VICTORIA.- The Art Gallery of Greater Victoria
s major summer exhibition turns an artistic lens on trans-Pacific trade, examining how trade shapes social relations across the Pacific. Since the 16th Century, European and American trade has shaped the history of the Pacific.
Anticipating the implementation of the Trans-Pacific Partnership (TPP), the largest freetrade agreement in the world, Trans-Pacific Transmissions: Video Art Across the Pacific brings together video works from around the Pacific Rim to examine how artists have engaged with issues of trans-Pacific trade.
We typically think of trade in terms of the economy but trade and economic change have social impacts and therefore a cultural dimension. Trade is also a means of transmitting ideas and broadening cultural paradigms, says the exhibitions curator Haema Sivanesan, who notes the medium of video is meaningful for a number of reasons. Video as an art medium emerged at the same time as the trans-Pacific growth in trade interestingly, the first consumer video camera was released in the US in 1967 by Sony. Video is able to collapse geographic space and time, and its able to suggest instantaneous communication and collectivity across diverse nations.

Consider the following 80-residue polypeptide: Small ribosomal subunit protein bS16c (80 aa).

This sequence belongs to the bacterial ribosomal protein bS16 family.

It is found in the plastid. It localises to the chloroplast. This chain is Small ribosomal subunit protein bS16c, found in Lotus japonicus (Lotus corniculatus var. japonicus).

When we think of trade, we often think of its impact on our commodities and economy. says AGGV director, Jon Tupper. Trans-Pacific Transmissions takes a wide-angle view, if you will, and challenges us to deeply consider the ways trade impacts our communities and environment. I look forward to seeing the publics reactions to this incredible exhibition.
Artists include David Rimmer, Ho Tam and Clive Robertson of Canada, Francis Alÿs of Mexico, Lucy Aukafolau of New Zealand, Peter Callas of Australia, Juan Downey of the USA and Chile, Ho Rui An of Singapore, Yoko Inoue of the USA and Japan, Harlif Hj Mohamad of Brunei, Jo Muñoz of Chile, Azharr Rudin of Malaysia, Fiona Tan of The Netherlands, Bill Viola of the USA and Superflex with The Propeller Group of Denmark and Vietnam.